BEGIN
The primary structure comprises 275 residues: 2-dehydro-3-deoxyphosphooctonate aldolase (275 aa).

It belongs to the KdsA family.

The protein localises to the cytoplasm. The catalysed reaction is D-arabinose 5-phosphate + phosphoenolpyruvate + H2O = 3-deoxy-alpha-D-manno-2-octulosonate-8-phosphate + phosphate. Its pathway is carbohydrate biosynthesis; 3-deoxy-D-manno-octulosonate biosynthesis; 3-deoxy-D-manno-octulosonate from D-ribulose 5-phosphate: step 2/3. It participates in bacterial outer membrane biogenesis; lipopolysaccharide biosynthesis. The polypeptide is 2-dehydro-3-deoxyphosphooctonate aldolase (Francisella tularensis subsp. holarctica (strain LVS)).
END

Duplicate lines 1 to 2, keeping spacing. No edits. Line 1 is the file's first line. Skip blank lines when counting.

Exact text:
The primary structure comprises 275 residues: 2-dehydro-3-deoxyphosphooctonate aldolase (275 aa).

It belongs to the KdsA family.